The same principle lead me to join Porto.Data community. It was here that I met Ivan Campos  the community leader, who invited me to make part of the SQLSaturday#341 Porto 2015 organization. Of course I accepted his challenge with great pleasure and apprehension, after all I was just a “rookie”.

The organizing team was mainly composed by Ivan Campos (@WizardDBA), I (@EdPiairo), Paulo Correia (@paulofmc) and Filipe Coelho (@DataPlumbR). But we were not alone, a group of volunteers helped us materializing the event, and we also count with the guidance from the members with more experience like Niko Neugebauer (@NikoNeugebauer), Pedro Simões (@pedro_mg_simoes ), and others. I’m proud to say that the event was a great success and I want to thank all who contributed to this success.

This success was the result of the work carried out over months before the event. As important as the final result of the event were the lessons learned.  The importance of having a plan was well understood by the team. It’s very important that each member know what, when and where to do.  It´s also important to exist the role “plan master”, who is responsible for ensuring that the plan is being implemented. The plan and the plan master gain more relevance when the team has junior members (as me).  Here’s a tip: you should have a survival guide to help the team in the organization process allowing better deal with stress/adrenaline.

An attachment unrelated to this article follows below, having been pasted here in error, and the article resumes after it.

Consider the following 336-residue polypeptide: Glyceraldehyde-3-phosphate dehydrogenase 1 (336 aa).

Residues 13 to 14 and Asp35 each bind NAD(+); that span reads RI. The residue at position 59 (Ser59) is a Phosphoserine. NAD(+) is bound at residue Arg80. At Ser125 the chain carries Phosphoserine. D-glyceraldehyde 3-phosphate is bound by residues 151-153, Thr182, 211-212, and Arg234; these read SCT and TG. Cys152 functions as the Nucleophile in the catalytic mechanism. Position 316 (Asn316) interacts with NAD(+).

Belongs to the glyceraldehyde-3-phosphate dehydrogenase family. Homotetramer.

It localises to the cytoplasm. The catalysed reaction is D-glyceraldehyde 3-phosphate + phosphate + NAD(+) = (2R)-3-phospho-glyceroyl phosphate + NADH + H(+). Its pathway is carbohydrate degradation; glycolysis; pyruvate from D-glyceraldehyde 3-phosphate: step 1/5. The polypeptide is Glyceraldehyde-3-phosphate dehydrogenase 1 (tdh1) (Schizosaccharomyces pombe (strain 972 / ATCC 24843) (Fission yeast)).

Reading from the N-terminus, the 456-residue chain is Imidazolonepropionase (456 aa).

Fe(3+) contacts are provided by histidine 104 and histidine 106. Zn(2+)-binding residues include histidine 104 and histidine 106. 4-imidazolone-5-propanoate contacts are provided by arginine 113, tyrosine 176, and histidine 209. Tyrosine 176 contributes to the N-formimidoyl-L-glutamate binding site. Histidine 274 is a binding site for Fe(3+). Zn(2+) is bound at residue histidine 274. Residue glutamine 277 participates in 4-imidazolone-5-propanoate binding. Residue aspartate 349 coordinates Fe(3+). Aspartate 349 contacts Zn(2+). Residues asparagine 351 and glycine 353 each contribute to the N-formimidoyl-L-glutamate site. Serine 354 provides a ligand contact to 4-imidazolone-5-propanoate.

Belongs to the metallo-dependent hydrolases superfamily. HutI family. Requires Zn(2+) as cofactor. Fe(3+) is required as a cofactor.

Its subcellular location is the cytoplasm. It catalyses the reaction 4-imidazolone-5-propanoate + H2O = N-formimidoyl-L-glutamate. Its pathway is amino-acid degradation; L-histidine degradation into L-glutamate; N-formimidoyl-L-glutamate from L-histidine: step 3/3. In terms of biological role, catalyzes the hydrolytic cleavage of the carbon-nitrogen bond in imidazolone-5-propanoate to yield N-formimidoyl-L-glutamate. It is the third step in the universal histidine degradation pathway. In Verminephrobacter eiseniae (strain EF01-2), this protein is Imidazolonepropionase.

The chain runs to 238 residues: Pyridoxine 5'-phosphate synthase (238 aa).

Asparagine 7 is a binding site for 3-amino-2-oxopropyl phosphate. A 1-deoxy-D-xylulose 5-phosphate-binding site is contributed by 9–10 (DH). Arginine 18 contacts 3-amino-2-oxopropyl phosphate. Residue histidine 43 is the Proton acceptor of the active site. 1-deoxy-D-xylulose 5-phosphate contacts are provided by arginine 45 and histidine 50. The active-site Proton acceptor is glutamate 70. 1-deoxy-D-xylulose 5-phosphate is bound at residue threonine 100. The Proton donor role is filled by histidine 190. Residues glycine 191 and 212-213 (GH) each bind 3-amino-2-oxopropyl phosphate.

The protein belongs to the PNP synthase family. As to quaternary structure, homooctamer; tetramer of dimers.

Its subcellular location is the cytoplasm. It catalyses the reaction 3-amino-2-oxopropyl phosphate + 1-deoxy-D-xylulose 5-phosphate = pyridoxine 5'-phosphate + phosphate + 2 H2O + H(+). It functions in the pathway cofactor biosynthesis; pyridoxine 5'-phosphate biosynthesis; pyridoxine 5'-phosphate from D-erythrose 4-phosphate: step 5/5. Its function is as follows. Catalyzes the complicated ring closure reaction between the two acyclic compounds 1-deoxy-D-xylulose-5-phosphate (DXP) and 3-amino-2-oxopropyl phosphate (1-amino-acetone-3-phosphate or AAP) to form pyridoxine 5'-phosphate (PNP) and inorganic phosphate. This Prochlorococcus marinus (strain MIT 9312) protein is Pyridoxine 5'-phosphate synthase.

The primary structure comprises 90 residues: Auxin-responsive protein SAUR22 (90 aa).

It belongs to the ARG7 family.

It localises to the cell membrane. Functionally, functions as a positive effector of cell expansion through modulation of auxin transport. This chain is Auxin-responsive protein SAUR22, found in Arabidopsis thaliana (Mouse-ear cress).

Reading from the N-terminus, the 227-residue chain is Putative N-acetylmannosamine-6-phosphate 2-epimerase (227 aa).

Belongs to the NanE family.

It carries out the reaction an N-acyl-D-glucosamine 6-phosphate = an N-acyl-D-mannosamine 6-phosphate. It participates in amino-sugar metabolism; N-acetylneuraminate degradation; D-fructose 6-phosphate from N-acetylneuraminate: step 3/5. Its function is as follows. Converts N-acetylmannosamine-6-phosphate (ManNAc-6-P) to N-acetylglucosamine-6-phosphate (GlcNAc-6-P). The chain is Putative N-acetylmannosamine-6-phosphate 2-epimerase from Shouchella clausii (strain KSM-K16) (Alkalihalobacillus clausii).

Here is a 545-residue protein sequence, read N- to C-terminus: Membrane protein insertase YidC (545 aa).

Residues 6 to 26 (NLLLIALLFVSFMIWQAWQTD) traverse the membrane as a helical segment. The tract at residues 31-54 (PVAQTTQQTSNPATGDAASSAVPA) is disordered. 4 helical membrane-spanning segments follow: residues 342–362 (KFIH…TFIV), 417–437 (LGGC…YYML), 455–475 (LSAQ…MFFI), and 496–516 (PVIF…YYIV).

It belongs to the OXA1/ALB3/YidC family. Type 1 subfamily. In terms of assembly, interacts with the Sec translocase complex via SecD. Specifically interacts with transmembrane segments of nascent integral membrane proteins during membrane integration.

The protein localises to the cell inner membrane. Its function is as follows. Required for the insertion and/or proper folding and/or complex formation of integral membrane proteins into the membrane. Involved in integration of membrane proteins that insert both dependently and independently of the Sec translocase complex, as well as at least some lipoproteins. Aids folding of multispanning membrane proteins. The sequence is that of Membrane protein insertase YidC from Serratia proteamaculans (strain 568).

In the end of the day I presented two types of feelings. As a team, we share the “mission accomplished” feeling, we were then a team. As an individual, a feeling of “profit”, I had the opportunity to know and hang out with the speakers, the opportunity to meet new people, the opportunity to learn and share knowledge.

For all the reasons presented above I leave you this advice: you definitively should try!

Ultimately, I want thank Ivan for his invite, wich has provided me a great experience, and congratulate him for the success as leader of the event organization.